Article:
Mumbai: Seven years after its inception amid much fanfare, Reliance Life Sciences, or RLS, is finally rolling out stem cell-based therapies in India, beginning with a treatment that can restore or improve vision.
“This is the first commercial stem cell treatment in ophthalmology in the country,” said K.V. Subramaniam, CEO and president, RLS, part of the Mukesh Ambani-led Reliance group. The company, which has invested around Rs1,000 crore in the business, has lined up other stem cell therapies for cardiac infarction, diabetic ulcer, and stable vitiligo or leukoderma (a skin disease), among others, to be offered in clinics in the next few months. The aim is to break even by next year, said Subramaniam.
For the eye treatment, RLS uses cells from the limbus—the junction between the cornea and conjunctiva which is rich in corneal stem cells—to restore or improve vision in people whose cornea has been damaged by a burn or an accident. After clinical trials at the All India Institute of Medical Sciences in New Delhi and Aditya Jyot Eye Hospital in Mumbai, RLS has begun offering the treatment in these two cities through ophthalmologists. “We intend to reach all eye hospitals in the country within a year,” said Subramaniam.
It’s a fairly centralized model of delivery which is intended to reach all corners of the country. The RLS cell processing facility in Mumbai, with cGMP (global standard in good manufacturing practices) certification, will receive the limbal biopsy of the patient, excised from the normal eye. Stem cell grafts will then be created and sent back for transplantation to the eye surgeon treating the patient, who, RLS claims, will be trained for such surgeries.
A similar model will be adopted for cardiac treatments where RLS has completed clinical trials at Madras Medical Mission in Chennai, with “formal regulatory approval”, using mesenchymal stem cells derived from the patient’s own bone marrow.
Several groups in India and overseas are harvesting adult stem cells to grow tissues of various organs such as heart, brain, liver, and skin, but most of these efforts are in experimental stages. Ophthalmology remains at the forefront of application. On 25 June, pharmaceutical firm Pfizer Inc. announced an investment of $3 million (Rs13 crore) in a San Diego-based stem cell start-up EyeCyte which is developing treatments for eye diseases, including diabetes-induced retinal damage.
“I don’t know what technique RLS is using but I assume it’s similar to ours which, I think, is not ready for mass-scale application,” says Virendar Sangwan, eye surgeon at Hyderabad-based LV Prasad Eye Institute, or LVPEI, who has pioneered corneal regeneration using limbal stem cells and is part of the most prolific team in this procedure anywhere in the world. LVPEI recently secured grants from the department of biotechnology under the Indo-Canadian and Indo-Australian bilateral programmes to “refine” its stem cell technology and scale it up for large-scale applications.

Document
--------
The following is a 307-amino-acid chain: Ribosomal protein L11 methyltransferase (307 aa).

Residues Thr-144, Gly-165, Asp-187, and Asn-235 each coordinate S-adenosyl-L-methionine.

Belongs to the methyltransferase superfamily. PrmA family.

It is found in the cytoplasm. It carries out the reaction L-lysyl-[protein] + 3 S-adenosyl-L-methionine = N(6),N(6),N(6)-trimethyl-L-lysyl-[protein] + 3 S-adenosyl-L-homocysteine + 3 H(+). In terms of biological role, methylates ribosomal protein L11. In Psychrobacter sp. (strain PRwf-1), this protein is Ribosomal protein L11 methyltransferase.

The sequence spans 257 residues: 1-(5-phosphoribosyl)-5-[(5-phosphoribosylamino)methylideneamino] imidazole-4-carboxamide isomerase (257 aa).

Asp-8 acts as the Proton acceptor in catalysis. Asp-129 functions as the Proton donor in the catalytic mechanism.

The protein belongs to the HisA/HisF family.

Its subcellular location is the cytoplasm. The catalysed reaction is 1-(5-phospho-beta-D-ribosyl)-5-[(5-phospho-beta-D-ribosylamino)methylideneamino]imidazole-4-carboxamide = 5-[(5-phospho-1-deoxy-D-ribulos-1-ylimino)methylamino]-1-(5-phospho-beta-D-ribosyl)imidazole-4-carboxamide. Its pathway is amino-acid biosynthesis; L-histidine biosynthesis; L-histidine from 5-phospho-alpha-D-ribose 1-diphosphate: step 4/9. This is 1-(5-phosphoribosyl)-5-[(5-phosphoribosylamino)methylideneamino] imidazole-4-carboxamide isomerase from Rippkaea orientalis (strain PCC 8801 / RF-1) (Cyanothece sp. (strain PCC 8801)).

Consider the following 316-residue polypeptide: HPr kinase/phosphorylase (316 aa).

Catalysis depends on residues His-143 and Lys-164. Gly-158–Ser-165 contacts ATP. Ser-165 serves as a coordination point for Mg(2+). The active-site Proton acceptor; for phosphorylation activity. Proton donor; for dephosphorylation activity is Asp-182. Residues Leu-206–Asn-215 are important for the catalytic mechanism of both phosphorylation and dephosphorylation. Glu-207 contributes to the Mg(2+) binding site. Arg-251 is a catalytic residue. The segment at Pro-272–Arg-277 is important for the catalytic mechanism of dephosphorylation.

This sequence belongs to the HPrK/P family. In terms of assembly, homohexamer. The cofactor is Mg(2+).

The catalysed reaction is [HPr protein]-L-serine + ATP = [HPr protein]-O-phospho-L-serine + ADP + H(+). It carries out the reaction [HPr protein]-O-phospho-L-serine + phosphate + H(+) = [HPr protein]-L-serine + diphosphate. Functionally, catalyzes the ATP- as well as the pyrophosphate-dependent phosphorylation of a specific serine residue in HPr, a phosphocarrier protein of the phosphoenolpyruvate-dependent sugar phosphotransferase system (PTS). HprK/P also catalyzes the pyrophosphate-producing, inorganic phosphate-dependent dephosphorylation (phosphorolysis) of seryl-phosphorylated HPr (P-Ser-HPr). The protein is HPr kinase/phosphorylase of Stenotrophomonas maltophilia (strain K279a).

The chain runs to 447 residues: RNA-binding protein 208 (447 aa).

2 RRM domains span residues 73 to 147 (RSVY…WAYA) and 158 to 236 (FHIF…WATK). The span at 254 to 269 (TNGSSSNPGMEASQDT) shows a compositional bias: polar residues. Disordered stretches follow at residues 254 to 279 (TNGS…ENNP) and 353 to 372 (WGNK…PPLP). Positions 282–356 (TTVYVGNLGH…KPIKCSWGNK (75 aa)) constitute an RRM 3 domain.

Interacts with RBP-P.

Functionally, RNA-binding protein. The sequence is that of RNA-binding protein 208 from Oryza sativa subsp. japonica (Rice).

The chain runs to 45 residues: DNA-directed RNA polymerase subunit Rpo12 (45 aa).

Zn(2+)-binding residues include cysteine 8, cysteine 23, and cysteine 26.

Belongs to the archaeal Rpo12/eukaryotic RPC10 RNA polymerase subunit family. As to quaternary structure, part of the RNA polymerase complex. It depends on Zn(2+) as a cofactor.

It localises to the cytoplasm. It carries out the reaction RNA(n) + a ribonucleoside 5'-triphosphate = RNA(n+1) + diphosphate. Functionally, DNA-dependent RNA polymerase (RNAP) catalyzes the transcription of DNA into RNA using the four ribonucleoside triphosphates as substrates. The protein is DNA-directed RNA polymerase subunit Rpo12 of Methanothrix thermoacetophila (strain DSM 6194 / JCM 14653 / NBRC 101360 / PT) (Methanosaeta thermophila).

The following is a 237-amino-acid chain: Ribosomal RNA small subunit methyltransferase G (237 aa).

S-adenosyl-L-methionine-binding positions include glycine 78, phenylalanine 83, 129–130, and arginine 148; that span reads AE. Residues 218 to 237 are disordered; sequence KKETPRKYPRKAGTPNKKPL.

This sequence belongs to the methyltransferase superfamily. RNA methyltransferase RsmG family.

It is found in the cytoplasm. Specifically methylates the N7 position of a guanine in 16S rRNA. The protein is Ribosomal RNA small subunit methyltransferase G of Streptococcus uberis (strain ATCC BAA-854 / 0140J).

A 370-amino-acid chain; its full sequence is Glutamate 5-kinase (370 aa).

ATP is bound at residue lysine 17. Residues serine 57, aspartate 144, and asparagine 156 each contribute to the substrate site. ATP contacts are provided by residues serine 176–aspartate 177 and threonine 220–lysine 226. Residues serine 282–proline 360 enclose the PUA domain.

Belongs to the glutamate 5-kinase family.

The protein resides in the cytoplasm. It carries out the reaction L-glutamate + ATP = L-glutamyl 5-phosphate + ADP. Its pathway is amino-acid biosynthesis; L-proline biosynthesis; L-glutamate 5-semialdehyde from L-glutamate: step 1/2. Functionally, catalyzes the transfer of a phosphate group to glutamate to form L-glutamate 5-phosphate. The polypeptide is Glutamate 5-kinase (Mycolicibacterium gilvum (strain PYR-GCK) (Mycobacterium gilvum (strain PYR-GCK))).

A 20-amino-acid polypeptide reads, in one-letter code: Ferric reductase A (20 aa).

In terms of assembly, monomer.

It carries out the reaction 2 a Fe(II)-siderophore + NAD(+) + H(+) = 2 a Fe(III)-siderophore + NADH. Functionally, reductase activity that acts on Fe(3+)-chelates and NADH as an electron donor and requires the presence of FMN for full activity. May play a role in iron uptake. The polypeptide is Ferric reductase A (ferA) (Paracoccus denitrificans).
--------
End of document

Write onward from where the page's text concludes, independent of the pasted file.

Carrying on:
Sangwan, who has more than 500 such surgeries to his credit, says the “quantification of the stem cells is not yet perfected”. “There aren’t any objective parameters to test if the grown cells are good enough”, he adds. RLS, however, says, that along with the product, it has developed the necessary protocol for administering it and sees no problem with autologous transplants (from a patient’s own cells). But it’s concerned about allogenic therapy where stem cells from related donors are used to grow the grafts, even though the company is about a year away from offering that.
“There needs to be more clarity in regulatory procedures when it comes to allogenic treatment,” says Subramaniam. Referring to sporadic “investigator-initiated” claims of stem cell success stories in the country, he says “nobody asks if that’s due to a natural healing process or the placebo effect”. The placebo effect refers to an accepted medical phenomenon where people treated with placebos (or medicines that have no bearing on their condition) respond to it simply because they believe the treatment will improve their condition.
Regulatory grey areas seem to haunt the industry. Bangalore-based Stempeutics Research Pvt. Lab, part of the Manipal Education and Medical group, says it would go to Malaysia, where it has set up a subsidiary, for allogenic studies if the approvals don’t come on time.
The industry’s impatience is riding the phenomenal growth in the stem cell product and services market, which reasearch firm ReserachAndMarkets projects, will grow from $24.6 billion (Rs1.07 trillion then) in 2005 to $68.9 billion in 2010.
For RLS, stakes are particularly high as the company is trying hard to live up to initial expectations generated worldwide after the George Bush administration, in 2001, included RLS stem cell lines in the list of approved ones which would be eligible for US stem cell federal funding.
Today, the company plans to make India a springboard to launch its offerings in the US and European markets, where it is suitably aided by its businesses in clinical services and biopharmaceuticals.